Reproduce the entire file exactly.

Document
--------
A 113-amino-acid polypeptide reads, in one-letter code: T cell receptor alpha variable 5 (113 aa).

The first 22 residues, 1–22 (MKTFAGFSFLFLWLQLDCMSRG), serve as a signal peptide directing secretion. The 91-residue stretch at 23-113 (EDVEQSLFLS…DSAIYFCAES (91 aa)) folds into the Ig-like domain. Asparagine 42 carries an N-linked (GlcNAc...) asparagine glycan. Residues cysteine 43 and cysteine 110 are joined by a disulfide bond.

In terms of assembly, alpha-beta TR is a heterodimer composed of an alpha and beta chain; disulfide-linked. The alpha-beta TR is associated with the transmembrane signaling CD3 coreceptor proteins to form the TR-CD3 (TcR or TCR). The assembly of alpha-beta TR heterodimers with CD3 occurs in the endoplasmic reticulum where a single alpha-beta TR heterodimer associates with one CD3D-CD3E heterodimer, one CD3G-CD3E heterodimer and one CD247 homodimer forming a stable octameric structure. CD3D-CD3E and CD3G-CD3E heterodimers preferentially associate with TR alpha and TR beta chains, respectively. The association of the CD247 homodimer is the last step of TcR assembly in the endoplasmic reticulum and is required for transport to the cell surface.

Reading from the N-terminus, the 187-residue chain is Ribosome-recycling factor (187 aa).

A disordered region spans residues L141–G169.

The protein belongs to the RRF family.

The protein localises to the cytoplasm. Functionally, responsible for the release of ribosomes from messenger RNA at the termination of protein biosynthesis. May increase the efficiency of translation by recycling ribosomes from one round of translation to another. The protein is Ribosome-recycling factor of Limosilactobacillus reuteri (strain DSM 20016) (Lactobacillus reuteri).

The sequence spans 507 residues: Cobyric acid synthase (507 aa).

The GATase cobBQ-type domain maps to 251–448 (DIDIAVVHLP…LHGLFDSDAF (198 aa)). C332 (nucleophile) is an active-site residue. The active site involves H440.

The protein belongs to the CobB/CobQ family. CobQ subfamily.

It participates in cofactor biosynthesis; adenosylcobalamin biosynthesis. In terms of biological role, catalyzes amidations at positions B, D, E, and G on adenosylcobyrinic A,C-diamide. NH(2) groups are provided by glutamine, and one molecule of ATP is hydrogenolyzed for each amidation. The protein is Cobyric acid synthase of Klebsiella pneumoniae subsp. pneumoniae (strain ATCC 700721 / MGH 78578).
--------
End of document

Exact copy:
A 113-amino-acid polypeptide reads, in one-letter code: T cell receptor alpha variable 5 (113 aa).

The first 22 residues, 1–22 (MKTFAGFSFLFLWLQLDCMSRG), serve as a signal peptide directing secretion. The 91-residue stretch at 23-113 (EDVEQSLFLS…DSAIYFCAES (91 aa)) folds into the Ig-like domain. Asparagine 42 carries an N-linked (GlcNAc...) asparagine glycan. Residues cysteine 43 and cysteine 110 are joined by a disulfide bond.

In terms of assembly, alpha-beta TR is a heterodimer composed of an alpha and beta chain; disulfide-linked. The alpha-beta TR is associated with the transmembrane signaling CD3 coreceptor proteins to form the TR-CD3 (TcR or TCR). The assembly of alpha-beta TR heterodimers with CD3 occurs in the endoplasmic reticulum where a single alpha-beta TR heterodimer associates with one CD3D-CD3E heterodimer, one CD3G-CD3E heterodimer and one CD247 homodimer forming a stable octameric structure. CD3D-CD3E and CD3G-CD3E heterodimers preferentially associate with TR alpha and TR beta chains, respectively. The association of the CD247 homodimer is the last step of TcR assembly in the endoplasmic reticulum and is required for transport to the cell surface.

Reading from the N-terminus, the 187-residue chain is Ribosome-recycling factor (187 aa).

A disordered region spans residues L141–G169.

The protein belongs to the RRF family.

The protein localises to the cytoplasm. Functionally, responsible for the release of ribosomes from messenger RNA at the termination of protein biosynthesis. May increase the efficiency of translation by recycling ribosomes from one round of translation to another. The protein is Ribosome-recycling factor of Limosilactobacillus reuteri (strain DSM 20016) (Lactobacillus reuteri).

The sequence spans 507 residues: Cobyric acid synthase (507 aa).

The GATase cobBQ-type domain maps to 251–448 (DIDIAVVHLP…LHGLFDSDAF (198 aa)). C332 (nucleophile) is an active-site residue. The active site involves H440.

The protein belongs to the CobB/CobQ family. CobQ subfamily.

It participates in cofactor biosynthesis; adenosylcobalamin biosynthesis. In terms of biological role, catalyzes amidations at positions B, D, E, and G on adenosylcobyrinic A,C-diamide. NH(2) groups are provided by glutamine, and one molecule of ATP is hydrogenolyzed for each amidation. The protein is Cobyric acid synthase of Klebsiella pneumoniae subsp. pneumoniae (strain ATCC 700721 / MGH 78578).